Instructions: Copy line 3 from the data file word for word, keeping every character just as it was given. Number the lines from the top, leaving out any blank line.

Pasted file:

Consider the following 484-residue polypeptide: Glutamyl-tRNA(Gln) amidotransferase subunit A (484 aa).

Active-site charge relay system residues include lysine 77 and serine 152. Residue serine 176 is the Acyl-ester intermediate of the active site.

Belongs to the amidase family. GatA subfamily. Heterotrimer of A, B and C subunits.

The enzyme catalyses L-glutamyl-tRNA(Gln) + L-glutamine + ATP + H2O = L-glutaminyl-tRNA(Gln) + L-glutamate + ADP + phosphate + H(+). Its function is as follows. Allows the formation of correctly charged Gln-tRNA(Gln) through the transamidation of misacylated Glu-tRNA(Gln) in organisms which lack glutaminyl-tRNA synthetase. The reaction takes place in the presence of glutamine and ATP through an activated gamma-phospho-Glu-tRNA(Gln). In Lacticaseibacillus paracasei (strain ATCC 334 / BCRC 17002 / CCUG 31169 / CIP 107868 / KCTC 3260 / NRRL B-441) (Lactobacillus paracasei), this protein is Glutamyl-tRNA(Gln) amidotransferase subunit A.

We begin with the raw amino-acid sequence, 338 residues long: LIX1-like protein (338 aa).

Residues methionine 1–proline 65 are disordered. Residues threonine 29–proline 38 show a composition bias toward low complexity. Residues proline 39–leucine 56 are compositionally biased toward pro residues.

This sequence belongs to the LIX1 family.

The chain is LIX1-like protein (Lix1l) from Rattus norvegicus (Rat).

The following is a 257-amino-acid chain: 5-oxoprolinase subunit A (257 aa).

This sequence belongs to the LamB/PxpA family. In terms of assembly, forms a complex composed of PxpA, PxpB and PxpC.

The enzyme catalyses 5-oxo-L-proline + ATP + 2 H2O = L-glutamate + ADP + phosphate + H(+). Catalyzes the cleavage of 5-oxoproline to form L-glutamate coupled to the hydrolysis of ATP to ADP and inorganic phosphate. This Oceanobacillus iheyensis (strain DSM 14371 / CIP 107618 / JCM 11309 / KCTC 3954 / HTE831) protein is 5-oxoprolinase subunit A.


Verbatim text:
Belongs to the amidase family. GatA subfamily. Heterotrimer of A, B and C subunits.